Like any signal processing, the key is experimentation. With less conventional effects like reverse reverb especially, the freedom from preconcieved notions on how it should sound can be liberating and will certainly take your music to all sorts of new and energizing places.

FX Racks and Pedals With Reverse Reverb

Plenty of reverb pedals do reverse reverb and do it well. This is by no means an exhaustive list, but it’s a good place to start for those looking to explore reverse reverb. It's also worth noting that most of the self-titled "reverse" reverb modes are emulations and that technically the effect can only fully be achieved by reversing an actual reverb tail and placing it after the dry sound.

For the My Bloody Valentine variety, look for the Yamaha SPX90 and Alesis Midiverb II units, both of which had unique reverse reverb algorithms that Kevin Shields loved.

The Alesis Quadraverb rack unit — used by many early ‘90s ambient techno and IDM artists — also features reverse reverb. Lexicon’s line of reverb racks from the ‘90s boasts reverse reverb as well, some of which can be combined with other effects.

For those with a preference for pedals, there are plenty of solid options. On the affordable end is the Digitech Digiverb, which has excellent reverse and gated reverbs that play well with both guitars and synthesizers, allowing users to control level, EQ, and decay.

Digitech’s Polara, with seven reverbs modeled after Lexicon units, also offers a reverse setting. A step up from these pedals in terms of both programmability and price is Electro-Harmonix’s Cathedral, which allows users to alter the reverse reverb with tone dampening, feedback, and pre-delay.

For even more reverse reverb programmability, look to pedals like the Strymon BigSky, Empress Reverb, and Eventide Space and H9 — a very flexible pedal that features all of the algorithms from Eventide’s TimeFactor, ModFatctor, PitchFactor, and Space pedals.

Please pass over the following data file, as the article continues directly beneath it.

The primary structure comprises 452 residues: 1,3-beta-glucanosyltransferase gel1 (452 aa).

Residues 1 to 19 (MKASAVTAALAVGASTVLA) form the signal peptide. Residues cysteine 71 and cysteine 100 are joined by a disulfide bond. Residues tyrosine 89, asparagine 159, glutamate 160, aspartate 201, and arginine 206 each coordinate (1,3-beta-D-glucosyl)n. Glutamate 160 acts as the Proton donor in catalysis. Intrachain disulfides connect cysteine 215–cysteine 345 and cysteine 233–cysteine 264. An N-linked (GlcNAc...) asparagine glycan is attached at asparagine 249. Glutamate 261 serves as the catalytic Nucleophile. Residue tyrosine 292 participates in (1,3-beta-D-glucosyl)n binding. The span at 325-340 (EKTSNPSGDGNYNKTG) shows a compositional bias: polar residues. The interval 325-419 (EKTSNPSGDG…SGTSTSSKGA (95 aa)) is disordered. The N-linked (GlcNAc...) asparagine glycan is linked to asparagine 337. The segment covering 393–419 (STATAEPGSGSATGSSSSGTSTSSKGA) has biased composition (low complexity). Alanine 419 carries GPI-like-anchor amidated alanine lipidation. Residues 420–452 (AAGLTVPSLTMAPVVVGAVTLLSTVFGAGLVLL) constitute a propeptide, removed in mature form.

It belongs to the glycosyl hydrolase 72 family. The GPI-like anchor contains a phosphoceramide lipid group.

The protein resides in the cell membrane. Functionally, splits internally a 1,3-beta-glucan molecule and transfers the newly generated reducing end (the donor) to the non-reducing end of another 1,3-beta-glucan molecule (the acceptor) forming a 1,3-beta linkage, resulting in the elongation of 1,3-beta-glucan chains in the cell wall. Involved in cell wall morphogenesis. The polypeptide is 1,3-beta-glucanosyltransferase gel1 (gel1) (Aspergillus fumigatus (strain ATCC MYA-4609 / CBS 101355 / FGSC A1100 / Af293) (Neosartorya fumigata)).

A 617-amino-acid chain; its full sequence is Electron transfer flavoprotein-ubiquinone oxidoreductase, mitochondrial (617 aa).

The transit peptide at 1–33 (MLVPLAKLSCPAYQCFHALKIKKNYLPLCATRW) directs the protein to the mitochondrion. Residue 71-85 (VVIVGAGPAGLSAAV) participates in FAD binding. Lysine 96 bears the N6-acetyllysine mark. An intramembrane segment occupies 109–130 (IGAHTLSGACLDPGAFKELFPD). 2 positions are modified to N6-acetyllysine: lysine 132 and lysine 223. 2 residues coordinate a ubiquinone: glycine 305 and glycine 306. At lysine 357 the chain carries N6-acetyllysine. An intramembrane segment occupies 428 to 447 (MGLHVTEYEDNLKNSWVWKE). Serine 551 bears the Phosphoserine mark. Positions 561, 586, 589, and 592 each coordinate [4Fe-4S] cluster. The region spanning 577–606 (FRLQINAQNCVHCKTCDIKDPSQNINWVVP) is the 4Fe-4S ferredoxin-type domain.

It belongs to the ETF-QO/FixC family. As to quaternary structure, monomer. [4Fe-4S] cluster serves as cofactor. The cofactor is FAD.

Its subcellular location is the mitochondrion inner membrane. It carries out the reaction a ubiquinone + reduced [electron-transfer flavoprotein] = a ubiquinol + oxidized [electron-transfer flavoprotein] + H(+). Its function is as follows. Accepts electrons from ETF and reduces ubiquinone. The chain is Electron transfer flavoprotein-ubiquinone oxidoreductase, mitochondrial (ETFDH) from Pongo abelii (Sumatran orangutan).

Another option is the Walrus Audio Descent, a boutique pedal that is among the best new reverse reverbs currently available.

And if you want to cut right to the chase and replicate the exact MBV sound, check out the Keeley Electronics Loomer. Modeled after the Yamaha SPX90 and the Alesis Midiverb II units used by Kevin Shields on Loveless, Loomer’s reverse setting isn’t true reverse, as it basically reads different delay times while applying increasing volume. It also includes an envelope-controlled vibrato along with a filter, which is pretty unique for a reverb pedal.

DIY Analog Reverse Reverb

Creating reverse reverb from scratch is for people with the proper gear and resources. In other words, you will need the right studio space, preferably an echo or reverb chamber, and reel-to-reel recorders.

Most people won’t have access to an echo chamber like those used in studios in the 1960s. But there are plenty of spaces that could function as a makeshift chamber, provided you’ve got permission to be there and there are multiple microphones to capture the reverb tails.

Once the track or sample is recorded to tape, the recording would need to be flipped over and recorded in reverse onto an open track, or even dubbed onto an entirely new reel of tape.

Doing this on a cassette recorder is trickier because these decks don’t have separate play/record heads, but this Instructables article shows how to hack a solution. The far easier option is to play through a rack or pedal set to a desirable reverb setting, record it to tape, and repeat the reverse technique described above.